American Alpine Jounrna and Accidents in North American Climbing

United States, California—Sierra Nevada, Mount Williamson, Direct South Arete

  • Climbs And Expeditions
  • Climb Year:
  • Publication Year: 1990

Mount Williamson, Direct South Arête. The south face of Mount Williamson is a complex wall of chutes, ribs and faces. The easiest approach to the face is via George Creek. However, this is closed for ten months of the year as a bighorn sheep preserve. The alternative is a strenuous hike through the Williamson- Trojan Peak saddle, which is closed for only five months of the year, from July 15 to December 15. On June 13, Steve Porcella and I made the strenuous hike and established camp near the massive face. The next day we climbed the most prominent arête on the face. We started on the right side of an enormous triangular tower in the center of the south face and followed a large dihedral for the first three pitches. At that point, the dihedral disappeared and the arête rises to the left as a wildly exposed knife-edge. Three pitches up the arête took us to a large flat ledge. Above the ledge was the crux, a right-facing comer. An exposed class-4 pitch took us to the top of the tower, where we unroped for the remaining 1500 feet to the summit. Most of this is class-4 with an occasional fifth-class move. The rock is excellent throughout the climb. (IV, 5.8.)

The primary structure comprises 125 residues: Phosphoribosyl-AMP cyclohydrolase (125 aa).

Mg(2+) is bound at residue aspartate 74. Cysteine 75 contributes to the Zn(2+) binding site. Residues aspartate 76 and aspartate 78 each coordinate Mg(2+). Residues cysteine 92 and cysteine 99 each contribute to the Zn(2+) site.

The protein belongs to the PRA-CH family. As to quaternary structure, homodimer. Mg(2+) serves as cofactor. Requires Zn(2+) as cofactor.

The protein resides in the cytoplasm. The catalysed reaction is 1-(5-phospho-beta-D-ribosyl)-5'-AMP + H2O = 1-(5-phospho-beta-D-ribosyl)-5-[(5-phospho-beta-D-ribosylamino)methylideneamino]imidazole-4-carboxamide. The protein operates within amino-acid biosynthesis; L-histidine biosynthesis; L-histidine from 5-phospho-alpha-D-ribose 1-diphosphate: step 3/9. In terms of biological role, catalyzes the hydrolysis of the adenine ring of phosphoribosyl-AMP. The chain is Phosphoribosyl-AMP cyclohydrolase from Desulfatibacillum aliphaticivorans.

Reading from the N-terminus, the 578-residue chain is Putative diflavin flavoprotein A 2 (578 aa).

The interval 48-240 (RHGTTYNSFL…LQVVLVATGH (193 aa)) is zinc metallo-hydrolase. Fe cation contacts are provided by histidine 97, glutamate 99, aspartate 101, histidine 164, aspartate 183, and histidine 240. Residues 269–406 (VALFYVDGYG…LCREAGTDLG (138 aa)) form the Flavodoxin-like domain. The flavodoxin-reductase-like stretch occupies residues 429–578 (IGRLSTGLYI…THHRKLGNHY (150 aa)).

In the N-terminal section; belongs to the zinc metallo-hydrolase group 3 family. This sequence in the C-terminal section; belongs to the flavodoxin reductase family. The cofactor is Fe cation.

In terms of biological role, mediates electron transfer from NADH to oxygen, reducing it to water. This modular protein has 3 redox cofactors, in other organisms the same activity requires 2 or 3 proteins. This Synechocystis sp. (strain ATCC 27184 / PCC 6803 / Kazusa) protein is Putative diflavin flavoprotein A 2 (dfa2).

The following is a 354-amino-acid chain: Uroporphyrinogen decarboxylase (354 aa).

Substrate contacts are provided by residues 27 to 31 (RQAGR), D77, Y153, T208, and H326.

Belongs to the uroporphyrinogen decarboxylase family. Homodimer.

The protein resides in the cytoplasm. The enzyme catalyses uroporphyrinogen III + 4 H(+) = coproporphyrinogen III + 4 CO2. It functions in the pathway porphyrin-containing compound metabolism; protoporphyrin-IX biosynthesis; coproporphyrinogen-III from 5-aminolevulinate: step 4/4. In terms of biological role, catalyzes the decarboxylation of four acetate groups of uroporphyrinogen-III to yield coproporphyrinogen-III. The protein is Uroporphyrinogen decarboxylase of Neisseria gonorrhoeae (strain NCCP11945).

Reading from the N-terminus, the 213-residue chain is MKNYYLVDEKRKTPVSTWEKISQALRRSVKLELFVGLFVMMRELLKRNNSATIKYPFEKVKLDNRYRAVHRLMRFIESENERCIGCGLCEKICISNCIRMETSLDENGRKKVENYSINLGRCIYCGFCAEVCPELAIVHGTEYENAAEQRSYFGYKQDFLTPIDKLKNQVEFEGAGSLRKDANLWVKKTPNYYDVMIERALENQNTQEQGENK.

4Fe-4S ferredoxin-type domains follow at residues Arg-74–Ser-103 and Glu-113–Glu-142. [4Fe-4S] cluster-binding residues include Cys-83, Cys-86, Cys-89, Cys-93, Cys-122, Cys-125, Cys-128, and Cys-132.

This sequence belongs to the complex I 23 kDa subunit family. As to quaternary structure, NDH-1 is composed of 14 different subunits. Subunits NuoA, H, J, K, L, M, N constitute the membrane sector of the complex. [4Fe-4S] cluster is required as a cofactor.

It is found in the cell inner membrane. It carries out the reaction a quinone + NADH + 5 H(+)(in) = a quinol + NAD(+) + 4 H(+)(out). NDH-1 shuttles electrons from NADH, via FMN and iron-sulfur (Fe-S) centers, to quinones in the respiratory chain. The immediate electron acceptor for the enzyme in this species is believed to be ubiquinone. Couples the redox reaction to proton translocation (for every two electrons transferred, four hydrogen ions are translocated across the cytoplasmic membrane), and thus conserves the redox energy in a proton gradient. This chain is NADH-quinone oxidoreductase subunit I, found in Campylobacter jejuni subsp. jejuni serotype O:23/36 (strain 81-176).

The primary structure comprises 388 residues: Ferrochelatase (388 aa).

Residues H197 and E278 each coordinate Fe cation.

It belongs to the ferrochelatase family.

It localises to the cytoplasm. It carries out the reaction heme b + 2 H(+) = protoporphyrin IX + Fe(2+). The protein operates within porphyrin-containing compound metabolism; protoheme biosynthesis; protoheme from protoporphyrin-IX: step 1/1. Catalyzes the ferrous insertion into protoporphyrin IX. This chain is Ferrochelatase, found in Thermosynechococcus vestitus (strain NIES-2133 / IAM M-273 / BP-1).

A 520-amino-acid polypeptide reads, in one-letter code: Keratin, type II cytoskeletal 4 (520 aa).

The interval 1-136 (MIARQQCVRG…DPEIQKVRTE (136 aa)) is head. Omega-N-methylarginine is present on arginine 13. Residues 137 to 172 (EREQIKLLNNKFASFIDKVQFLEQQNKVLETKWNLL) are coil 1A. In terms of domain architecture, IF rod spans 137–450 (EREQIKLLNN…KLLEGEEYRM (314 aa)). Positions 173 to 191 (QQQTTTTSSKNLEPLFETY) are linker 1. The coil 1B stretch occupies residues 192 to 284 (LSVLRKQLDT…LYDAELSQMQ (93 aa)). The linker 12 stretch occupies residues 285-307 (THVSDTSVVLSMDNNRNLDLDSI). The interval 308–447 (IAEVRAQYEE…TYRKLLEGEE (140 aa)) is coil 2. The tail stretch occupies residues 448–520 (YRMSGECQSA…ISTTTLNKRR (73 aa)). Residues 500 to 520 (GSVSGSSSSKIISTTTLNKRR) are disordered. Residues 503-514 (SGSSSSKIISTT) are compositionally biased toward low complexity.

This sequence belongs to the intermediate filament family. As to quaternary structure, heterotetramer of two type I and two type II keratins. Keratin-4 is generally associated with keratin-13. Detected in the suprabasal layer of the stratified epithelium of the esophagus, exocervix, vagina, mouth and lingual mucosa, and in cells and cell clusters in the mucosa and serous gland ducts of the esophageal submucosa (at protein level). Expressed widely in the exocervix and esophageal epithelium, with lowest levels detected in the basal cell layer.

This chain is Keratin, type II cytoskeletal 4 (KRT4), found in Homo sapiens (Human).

Cameron M. Burns, Los Alamos Mountaineers

This AAJ article has been reformatted into HTML. Please contact us if you spot an error.